Saturday, June 17, 2006

A sneak preview of the new Pitchfork

If you read Pitchfork everyday, then you probably noticed something a little different about their site this past Thursday. For about five hours Thursday, Pitchfork had a bunch of new design features. Their graphical look was the same, however, they added some new features to the home page, reviews and other parts of the site. I poked around, took stock of what was new (and some of it that wasn’t quite done yet) and made a little list. It’s a good thing that I did, because by 2 pm EDT, Pitchfork was back to their old design. Fortunately, the t-shirt ads from American Apparel didn’t go away.

Now, I don’t know when these new features will be back – that’s probably up to their programming company iheartsquares. However, this is what we can look forward to from Pitchfork 2006 XP.

The Good

Related reviews and news on review pages. At the bottom of each of the review pages that day were other reviews of records by that artist as well as any news stories. This will be great for us here at Tuningfork so we can go back to old reviews and berate PFM for any inconsistencies. Less persnickety readers will like learning more about artists’ back catalog as well as related news such as tour dates. In any event, it helps get the vast archive of reviews that Pitchfork has in front of more readers.

Audio and video links on reviews pages. At the bottom of several reviews were links to MP3s, audio streams or music videos for the records. With MP3 blogs becoming the way many folks find new music, Pitchfork needs to give its readers direct access to sample tracks. It’ll sure save me the trouble of having to go to the label site, then better propaganda, then a half dozen blogs to hear an artist who’s just been reviewed.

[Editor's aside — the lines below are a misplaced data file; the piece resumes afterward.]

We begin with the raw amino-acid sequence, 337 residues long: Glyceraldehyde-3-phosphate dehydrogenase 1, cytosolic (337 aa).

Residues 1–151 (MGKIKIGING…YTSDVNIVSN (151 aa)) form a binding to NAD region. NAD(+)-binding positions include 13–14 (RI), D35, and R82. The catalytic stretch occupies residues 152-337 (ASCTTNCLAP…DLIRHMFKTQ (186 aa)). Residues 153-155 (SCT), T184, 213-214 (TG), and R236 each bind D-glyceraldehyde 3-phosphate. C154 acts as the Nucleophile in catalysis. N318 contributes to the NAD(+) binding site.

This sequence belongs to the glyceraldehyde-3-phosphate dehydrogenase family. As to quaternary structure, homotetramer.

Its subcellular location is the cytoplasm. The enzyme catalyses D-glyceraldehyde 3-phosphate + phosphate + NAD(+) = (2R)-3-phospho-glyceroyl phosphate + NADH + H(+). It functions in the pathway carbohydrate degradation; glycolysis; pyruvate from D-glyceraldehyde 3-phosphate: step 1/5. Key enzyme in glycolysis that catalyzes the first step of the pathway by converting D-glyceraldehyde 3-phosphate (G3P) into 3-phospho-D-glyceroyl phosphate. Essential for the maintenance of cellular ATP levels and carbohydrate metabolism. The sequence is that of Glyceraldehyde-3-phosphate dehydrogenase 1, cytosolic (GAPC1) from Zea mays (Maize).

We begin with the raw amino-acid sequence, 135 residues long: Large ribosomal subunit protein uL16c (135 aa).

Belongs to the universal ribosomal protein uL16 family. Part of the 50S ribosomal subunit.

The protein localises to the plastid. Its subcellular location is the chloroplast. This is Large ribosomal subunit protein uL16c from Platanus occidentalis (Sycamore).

Search by artist, label, score and date. Freeform keyword search is okay, but some artists and titles just give you headaches if you use them in a search - just do a search for “Son”, the title of Juana Molina’s new album. The new search lets you search specifically by artist, album title, record label, score, date and reviewer. In just one click, I could pull up all of the reviews from this time a year ago. I was also able to pull up all of the records Nick Sylvester panned. The only drawback was that the “power search” was only the available from a review page or the list of reviews. Still, it made finding old reviews tremendously easy.

RSS Feeds! If you follow a lot of blogs in your day to day surfing, you probably already know about RSS (Really Simple Syndication) or you need to find out. Basically, RSS lets you use tools like the Personalized Google Homepage and My Yahoo to track the latest posts from multiple websites at one time. Blogs have been offering RSS for years. Now, if you use an RSS reader or software of some kind, you’ll be able to see the latest reviews and news without having to go directly to Pitchfork.

And if you don’t know what RSS is, you can learn more here.

The Bad

No release dates. People come to review sites to find out about music that they might want to buy. An essential part of buying music is knowing whether it has been released yet in your market. Compared to the features above, this would be easy to add. Pitchfork wouldn’t necessarily need to update the dates either – it’d just be good to know what the street dates are at the time of the review. Any related news at the bottom of the page could fill in readers on U.S. vs. U.K. release dates and so forth.